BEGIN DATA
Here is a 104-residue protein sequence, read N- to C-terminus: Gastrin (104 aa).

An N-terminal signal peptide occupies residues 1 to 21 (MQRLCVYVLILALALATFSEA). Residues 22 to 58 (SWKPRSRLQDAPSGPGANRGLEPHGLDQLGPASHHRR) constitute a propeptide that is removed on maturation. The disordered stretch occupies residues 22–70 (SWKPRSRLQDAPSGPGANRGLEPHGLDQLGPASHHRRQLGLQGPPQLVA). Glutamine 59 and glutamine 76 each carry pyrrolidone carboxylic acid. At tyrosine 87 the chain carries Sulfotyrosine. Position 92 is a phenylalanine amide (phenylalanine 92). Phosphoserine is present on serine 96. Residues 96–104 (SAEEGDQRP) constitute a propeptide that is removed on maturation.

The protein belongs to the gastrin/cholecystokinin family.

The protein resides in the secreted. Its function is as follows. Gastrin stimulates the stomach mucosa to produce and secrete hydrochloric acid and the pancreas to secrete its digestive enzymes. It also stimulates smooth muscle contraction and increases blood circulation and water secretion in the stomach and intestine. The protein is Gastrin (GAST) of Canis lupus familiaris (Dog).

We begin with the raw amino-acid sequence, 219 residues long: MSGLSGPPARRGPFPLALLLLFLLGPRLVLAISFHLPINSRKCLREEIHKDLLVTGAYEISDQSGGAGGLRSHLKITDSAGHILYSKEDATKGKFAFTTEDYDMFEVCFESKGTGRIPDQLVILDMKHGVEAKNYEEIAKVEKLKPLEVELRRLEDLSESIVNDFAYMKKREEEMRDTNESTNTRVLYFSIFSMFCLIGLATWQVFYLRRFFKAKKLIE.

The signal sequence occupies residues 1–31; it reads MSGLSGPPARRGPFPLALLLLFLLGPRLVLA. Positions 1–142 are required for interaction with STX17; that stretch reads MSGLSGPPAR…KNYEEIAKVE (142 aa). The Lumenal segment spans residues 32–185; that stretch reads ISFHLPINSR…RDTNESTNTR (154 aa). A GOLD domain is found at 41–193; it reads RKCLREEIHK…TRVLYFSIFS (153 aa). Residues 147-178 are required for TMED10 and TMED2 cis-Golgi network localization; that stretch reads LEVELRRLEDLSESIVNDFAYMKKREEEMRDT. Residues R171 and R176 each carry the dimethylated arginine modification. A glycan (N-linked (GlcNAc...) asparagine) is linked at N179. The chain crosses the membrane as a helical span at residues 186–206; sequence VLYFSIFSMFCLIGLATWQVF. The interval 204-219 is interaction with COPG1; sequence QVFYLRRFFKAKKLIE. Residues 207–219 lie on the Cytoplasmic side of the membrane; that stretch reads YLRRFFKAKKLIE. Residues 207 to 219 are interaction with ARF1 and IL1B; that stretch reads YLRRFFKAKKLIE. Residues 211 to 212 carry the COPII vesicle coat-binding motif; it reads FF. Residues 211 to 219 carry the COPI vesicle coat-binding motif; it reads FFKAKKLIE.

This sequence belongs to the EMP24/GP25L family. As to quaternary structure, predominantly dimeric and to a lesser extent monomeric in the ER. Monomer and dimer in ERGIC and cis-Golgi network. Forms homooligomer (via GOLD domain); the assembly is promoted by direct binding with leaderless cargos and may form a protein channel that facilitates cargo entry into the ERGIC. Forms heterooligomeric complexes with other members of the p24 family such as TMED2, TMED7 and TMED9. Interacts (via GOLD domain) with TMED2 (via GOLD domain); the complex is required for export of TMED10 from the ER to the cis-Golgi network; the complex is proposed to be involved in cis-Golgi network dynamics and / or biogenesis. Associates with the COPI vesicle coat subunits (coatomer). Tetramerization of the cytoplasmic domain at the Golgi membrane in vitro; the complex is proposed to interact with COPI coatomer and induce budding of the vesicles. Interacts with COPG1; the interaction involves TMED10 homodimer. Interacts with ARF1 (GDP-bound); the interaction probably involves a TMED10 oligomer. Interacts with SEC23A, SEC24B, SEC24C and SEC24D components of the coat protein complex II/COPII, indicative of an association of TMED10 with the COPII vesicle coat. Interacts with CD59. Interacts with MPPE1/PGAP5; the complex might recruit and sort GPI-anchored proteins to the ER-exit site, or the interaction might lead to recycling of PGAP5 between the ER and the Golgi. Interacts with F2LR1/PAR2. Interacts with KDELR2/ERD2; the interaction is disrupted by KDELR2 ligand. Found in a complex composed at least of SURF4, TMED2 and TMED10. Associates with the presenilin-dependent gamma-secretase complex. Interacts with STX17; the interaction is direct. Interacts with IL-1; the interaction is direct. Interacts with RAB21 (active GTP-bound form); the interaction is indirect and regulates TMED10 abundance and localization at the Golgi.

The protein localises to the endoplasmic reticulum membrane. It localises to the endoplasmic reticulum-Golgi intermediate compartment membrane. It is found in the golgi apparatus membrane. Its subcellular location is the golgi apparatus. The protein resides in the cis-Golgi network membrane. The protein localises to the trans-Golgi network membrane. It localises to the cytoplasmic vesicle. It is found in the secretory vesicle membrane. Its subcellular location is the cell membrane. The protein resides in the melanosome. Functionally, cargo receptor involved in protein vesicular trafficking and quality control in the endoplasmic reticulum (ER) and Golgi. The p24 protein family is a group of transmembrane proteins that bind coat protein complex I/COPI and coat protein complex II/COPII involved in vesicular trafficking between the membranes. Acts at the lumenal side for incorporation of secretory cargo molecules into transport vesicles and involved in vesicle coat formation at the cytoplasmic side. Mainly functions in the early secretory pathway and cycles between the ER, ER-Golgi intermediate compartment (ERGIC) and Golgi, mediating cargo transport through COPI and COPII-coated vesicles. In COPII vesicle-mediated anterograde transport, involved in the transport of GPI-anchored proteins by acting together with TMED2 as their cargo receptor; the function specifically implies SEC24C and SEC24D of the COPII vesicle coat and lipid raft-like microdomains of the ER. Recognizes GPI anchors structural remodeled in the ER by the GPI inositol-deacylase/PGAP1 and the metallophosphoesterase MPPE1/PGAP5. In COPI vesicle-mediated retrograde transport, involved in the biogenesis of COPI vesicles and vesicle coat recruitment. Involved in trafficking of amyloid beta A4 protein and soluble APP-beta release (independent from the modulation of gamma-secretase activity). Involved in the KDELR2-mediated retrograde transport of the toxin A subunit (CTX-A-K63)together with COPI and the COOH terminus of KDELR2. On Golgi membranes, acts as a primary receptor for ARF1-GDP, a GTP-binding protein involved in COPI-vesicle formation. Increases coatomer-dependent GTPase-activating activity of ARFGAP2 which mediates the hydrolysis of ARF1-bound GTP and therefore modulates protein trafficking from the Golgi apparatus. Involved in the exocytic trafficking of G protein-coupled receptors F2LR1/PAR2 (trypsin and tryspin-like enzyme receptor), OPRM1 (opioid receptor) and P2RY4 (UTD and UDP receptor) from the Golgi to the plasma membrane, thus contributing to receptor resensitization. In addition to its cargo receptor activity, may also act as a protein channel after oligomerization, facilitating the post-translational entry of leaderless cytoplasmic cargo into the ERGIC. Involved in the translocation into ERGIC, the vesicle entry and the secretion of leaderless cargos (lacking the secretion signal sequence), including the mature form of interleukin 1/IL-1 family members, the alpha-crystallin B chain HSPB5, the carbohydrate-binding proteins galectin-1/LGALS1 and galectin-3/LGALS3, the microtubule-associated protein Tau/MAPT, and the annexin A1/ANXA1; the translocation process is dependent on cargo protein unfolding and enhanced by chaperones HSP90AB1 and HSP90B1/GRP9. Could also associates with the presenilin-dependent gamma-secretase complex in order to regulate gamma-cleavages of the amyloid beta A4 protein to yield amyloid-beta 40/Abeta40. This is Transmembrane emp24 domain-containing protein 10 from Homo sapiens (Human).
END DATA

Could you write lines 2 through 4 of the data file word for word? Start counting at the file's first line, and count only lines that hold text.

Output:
An N-terminal signal peptide occupies residues 1 to 21 (MQRLCVYVLILALALATFSEA). Residues 22 to 58 (SWKPRSRLQDAPSGPGANRGLEPHGLDQLGPASHHRR) constitute a propeptide that is removed on maturation. The disordered stretch occupies residues 22–70 (SWKPRSRLQDAPSGPGANRGLEPHGLDQLGPASHHRRQLGLQGPPQLVA). Glutamine 59 and glutamine 76 each carry pyrrolidone carboxylic acid. At tyrosine 87 the chain carries Sulfotyrosine. Position 92 is a phenylalanine amide (phenylalanine 92). Phosphoserine is present on serine 96. Residues 96–104 (SAEEGDQRP) constitute a propeptide that is removed on maturation.

The protein belongs to the gastrin/cholecystokinin family.

The protein resides in the secreted. Its function is as follows. Gastrin stimulates the stomach mucosa to produce and secrete hydrochloric acid and the pancreas to secrete its digestive enzymes. It also stimulates smooth muscle contraction and increases blood circulation and water secretion in the stomach and intestine. The protein is Gastrin (GAST) of Canis lupus familiaris (Dog).